Hollywood veteran Olivia de Havilland was defamed by the "lies" in FX's "Feud: Bette and Joan," a court heard Tuesday, as the star pursued a lawsuit over how she was portrayed in the show.
The 101-year-old two-time Oscar winner, who came to embody the elegant glamour of Golden Age Hollywood, says she did not consent to the use of her likeness in the hit 2017 miniseries, nor receive payment.
"Feud" focuses on the famous rivalry between Bette Davis, performed by Susan Sarandon, and Joan Crawford, as portrayed by Jessica Lange.
British actress Catherine Zeta-Jones portrays De Havilland -- Davis's friend -- in the show. Of the stars of yore seen in the miniseries, only De Havilland is still alive.
Los Angeles Superior Court Judge Holly Kendig ruled in September that the actress could move forward with her "right-of-publicity" lawsuit, but the network is challenging the decision in a state appeals court in Los Angeles, claiming the producers' right to freedom of expression is protected by the First Amendment.
De Havilland -- who under the law is a public figure -- contends that the series put her in a bad light, violating her right to privacy, by showing her fictional version describing her sister, Joan Fontaine, as a "bitch."
The star's attorney Suzelle Smith described the word as a "vulgarity," telling the appeals panel: "In my household, if you say bitch, you get your mouth washed out."
Smith argued that allowing producers to take such liberties with characters would leave public figures unable to "control their identity."
She said she had no problem with docudramas, but added that "what we need to have are docudramas that don't defame, that don't tell lies."
FX attorney Kelly Klaus argued, however, that the show portrayed De Havilland in a positive light, painting her as a fiercely loyal friend.
- 'Deep respect' -
"The show simply does not portray Ms. De Havilland as a vulgarian," Klaus said, noting that while the actress may never have called her sister a "bitch" in real-life, she she had once referred to her as a "dragon lady."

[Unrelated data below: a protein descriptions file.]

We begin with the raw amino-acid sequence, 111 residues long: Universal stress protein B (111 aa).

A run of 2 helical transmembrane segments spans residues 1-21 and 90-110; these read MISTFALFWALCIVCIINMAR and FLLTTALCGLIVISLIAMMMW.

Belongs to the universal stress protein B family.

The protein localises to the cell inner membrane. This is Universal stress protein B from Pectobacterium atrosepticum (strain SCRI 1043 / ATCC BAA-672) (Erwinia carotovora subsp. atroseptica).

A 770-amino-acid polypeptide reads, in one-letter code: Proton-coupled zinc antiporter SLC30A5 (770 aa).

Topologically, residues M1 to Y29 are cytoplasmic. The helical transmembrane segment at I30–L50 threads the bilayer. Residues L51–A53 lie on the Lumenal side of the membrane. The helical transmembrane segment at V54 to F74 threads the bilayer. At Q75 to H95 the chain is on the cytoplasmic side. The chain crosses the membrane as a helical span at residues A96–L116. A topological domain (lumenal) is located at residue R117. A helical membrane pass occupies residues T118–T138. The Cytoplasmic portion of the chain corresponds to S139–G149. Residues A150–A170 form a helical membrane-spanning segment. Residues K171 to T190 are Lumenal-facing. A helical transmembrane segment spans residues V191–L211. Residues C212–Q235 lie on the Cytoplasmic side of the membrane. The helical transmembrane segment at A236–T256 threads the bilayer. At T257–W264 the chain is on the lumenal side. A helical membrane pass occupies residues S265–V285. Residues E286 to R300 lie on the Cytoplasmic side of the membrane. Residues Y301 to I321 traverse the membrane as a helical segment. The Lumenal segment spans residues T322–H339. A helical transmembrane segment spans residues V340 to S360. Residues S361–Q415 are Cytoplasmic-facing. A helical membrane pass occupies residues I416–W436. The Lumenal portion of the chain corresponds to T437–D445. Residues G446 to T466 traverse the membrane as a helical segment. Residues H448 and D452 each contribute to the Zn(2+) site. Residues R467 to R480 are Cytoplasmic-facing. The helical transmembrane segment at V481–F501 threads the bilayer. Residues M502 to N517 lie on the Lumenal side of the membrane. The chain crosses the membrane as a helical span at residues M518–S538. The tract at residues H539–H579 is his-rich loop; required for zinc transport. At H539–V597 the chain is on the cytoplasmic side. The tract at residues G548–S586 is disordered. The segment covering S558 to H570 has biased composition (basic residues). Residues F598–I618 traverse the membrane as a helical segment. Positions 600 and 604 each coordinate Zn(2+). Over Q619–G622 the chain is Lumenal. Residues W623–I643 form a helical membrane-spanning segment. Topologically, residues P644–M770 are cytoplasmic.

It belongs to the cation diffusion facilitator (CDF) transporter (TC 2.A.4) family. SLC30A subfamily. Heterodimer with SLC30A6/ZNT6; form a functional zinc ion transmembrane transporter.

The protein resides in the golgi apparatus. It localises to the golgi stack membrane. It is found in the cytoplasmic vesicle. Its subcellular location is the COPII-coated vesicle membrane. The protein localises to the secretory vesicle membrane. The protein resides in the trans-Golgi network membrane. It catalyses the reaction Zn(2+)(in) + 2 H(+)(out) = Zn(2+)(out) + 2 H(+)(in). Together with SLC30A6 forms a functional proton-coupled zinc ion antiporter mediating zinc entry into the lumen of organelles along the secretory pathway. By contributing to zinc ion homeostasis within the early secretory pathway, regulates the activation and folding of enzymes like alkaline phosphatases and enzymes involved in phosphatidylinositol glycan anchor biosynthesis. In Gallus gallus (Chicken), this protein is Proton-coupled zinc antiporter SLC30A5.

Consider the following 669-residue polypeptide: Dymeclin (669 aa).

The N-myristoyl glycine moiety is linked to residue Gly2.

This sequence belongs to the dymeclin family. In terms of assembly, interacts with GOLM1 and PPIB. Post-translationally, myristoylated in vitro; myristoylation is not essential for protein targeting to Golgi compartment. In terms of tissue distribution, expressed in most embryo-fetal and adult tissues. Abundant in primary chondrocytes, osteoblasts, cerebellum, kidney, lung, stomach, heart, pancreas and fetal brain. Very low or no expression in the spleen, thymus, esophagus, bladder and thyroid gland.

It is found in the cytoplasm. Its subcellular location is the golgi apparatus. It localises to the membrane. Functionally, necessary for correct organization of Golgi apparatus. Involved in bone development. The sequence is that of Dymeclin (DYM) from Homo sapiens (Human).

"Docudramas are understood not to be a literal retelling of history, that's the role of documentaries," Klaus said.
In the September ruling under appeal, Kendig found that De Havilland had demonstrated that the network either knew that aspects of the series were false, or did not care whether they were.
The judge cited four examples, including a depiction of a 1978 Academy Awards interview in which De Havilland disparaged Davis and Crawford.
Kendig said the evidence showed the interview never took place, adding that De Havilland had been falsely portrayed as someone who was a "gossip" who had bad-mouthed Fontaine and made disparaging remarks about Frank Sinatra's drinking habits.
Kendig said she disagreed with the defense that the series was "transformative" and said there was evidence the network benefited financially from the use of De Havilland's name.
The actress rose to fame in the 1930s playing ingenue roles alongside Errol Flynn, but moved on to more challenging fare, winning Academy Awards for the 1946 film "To Each His Own," and four years later for "The Heiress."
Legendary director Victor Fleming chose her for the role of Melanie Hamilton in the US Civil War epic "Gone With the Wind," (1939) and other notable films included "My Cousin Rachel" in 1953 with Richard Burton, and "Hush... Hush Sweet Charlotte" in 1965 with Bette Davis.
"A key reason for the public's deep respect for Olivia de Havilland is that in her 80-plus year career, she has steadfastly refused to engage in typical Hollywood gossip about the relationships of other actors," her complaint reads.
The case continues.